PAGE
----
Explained: Why brands may prefer AMOLED displays over LCDs – Times of India


The technology used for producing displays for mobile devices is broadly divided into two popular types — AMOLED and LCD. Some mobile devices even use OLED panels which are very similar to AMOLED technology. The underlying technologies that both AMOLED and LCD panels rely on are very different from each other. So, the leading smartphone manufacturers promote the various benefits depending on the type of display they’ve opted for their devices. However, more manufacturers are adopting AMOLED displays for higher-end devices while reserving the LCDs for less expensive handsets. Here, we will discuss the differences between these two display technologies.
What are AMOLED displays?
Before starting about AMOLED displays, we should first know the technology behind OLED displays. The key components in these displays are a Light Emitting Diode (LED). These little lights are compressed exponentially into even smaller sizes and are arranged in red, green, and blue clusters to create an individual pixel. These pixels can reproduce white light and multiple other colours that also include — red, green and blue.
The performance of these displays is slightly altered by the arrangement of the sub-pixels. For example, pentile vs striped pixel layouts help in improving the image sharpness, but the life spans of these pixels deteriorate for the smaller sizes. OLED or Organic Light Emitting Diode displays use a series of thin organic material films that are placed between two conductors in each LED. When current passes through them, these films are then used to produce light.
Meanwhile, AMOLED or Active Matrix Organic Light Emitting Diode tells us how each little OLED is controlled. This technology is different from the passive matrix technology which is a slower, less accurate and more complex grid system that is used to control individual pixels. In this technology, integrated circuits are present to control a charge sent down each column or row. On the contrary, AMOLED systems attach a thin film transistor (TFT) and capacitor to each LED. To access the correct pixels, these capacitors retain their charge in between refresh cycles when a row and column are activated.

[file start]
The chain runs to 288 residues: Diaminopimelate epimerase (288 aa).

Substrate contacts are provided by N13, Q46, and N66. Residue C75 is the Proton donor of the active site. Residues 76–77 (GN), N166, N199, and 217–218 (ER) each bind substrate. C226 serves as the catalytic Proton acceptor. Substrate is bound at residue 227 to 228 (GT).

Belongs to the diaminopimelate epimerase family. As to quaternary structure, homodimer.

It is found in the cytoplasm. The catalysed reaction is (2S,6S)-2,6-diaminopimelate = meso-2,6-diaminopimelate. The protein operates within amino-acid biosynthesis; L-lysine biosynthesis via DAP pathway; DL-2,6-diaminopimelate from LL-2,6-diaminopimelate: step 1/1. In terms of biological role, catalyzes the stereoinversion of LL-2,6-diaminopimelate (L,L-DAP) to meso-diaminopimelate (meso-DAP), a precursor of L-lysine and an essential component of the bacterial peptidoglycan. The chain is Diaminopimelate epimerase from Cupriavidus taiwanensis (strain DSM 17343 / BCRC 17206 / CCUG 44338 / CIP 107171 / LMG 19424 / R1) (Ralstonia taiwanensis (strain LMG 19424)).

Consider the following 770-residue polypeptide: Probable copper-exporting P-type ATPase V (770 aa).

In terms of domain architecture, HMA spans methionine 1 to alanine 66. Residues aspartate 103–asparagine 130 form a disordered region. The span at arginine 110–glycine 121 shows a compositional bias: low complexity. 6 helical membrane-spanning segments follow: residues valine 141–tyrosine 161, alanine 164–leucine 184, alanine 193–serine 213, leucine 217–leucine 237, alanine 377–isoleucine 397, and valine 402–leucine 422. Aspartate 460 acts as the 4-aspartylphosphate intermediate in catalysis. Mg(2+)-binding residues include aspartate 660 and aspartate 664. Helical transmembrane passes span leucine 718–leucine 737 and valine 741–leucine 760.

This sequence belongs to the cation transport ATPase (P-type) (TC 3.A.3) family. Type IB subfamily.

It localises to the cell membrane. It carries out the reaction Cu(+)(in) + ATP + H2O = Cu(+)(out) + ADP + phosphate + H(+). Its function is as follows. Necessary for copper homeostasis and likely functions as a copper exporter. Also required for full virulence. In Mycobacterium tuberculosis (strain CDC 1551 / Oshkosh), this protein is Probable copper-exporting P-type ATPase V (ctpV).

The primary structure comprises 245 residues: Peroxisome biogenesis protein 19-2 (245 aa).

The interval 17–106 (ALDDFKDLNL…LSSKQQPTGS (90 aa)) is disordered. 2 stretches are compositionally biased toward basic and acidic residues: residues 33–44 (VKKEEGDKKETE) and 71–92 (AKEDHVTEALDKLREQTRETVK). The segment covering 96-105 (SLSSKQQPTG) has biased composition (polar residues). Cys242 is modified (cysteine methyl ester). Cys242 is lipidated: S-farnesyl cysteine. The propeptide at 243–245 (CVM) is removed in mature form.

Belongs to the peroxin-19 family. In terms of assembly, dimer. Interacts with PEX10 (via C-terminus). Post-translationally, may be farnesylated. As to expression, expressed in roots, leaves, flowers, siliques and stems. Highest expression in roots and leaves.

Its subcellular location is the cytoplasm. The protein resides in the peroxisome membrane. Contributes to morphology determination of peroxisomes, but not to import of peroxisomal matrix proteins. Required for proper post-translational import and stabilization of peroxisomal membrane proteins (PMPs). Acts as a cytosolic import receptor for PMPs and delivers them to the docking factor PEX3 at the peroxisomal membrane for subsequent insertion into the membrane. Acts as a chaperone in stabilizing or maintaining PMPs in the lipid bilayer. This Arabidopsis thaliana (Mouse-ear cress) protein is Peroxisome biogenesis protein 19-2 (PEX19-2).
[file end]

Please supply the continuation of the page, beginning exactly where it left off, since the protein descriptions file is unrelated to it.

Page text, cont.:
Another display technology related to OLED is the one marketed by Samsung as Super AMOLED. Instead of it being a separate layer on top of the display, this display technology integrates the capacitive touchscreen right into the screens, which eventually makes them thinner.
What are LCDs?
LCDs or Liquid Crystal Displays reproduce colours very different from AMOLED displays. LCDs depend on the backlight as their sole light source and are not equipped with individual light-emitting components. Multiple backlights can be placed across a display for local dimming and to save power, but this is needed only for larger displays like TVs.
We know that white light is a mixture of all other visible colours in the spectrum and it doesn’t have an individual wavelength. So, LCD backlights create a pseudo white light which is then filtered into different colours in the liquid crystal element. Most LCDs produce pseudo white light with the help of a blue LED backlight filtered through a yellow phosphor coating.
Light is then passed through a crystal element after it is polarised. The crystal can be twisted to multiple degrees depending on the voltage applied to it. This adjusts the angle of the polarised light. The light is then passed through another polarised filter which is placed at 90 degrees from the first one weakening the light based on its angle. Eventually, a red, green, or blue colour filter is applied to this light and these sub-pixels are clustered into pixels to adjust colours across the display.
Rather than producing coloured light in each pixel, a combination of all these allows an LCD panel to control the amount of RGB light reaching the surface by selecting a backlight. LCD panels can either be active or passive matrix devices like AMOLED, but most modern smartphones are active.
Advantages of

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OLED display technology
The major benefit of the OLED display technology is the amount of control that can be applied over each pixel. These displays can produce deep blacks and a high contrast ratio by completely switching off the pixels. The ability to dim and turn off individual pixels even saves a bit of power and is great for viewing HDR content. The maximum amount of light reaches the display surface as there are fewer other layers on top of the LEDs which eventually results in brighter images with better viewing angles.
Why OLED displays are important for foldable devices
The key driving force behind the growth of curved edge displays and the latest foldable devices is the advancement of OLED display technology. These displays can be very thin as they use LEDs and minimal substrates. Moreover, the absence of a rigid backlight and innovations in flexible plastic substrates has enabled the development of flexible OLED-based displays.
The backlight requirement hinders complex LCDs to be built in such ways. Initially, flexible displays looked very promising for wearables, but now flagship mobile devices use these flexible OLED displays. However, there is a major concern about the number of times these displays can flex and bend before breaking. Samsung Galaxy Z Fold 3, Motorola Razr 5G and Huawei Mate XS are some of the foldable smartphones that are based on OLED display technology.





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Sagar Biswas

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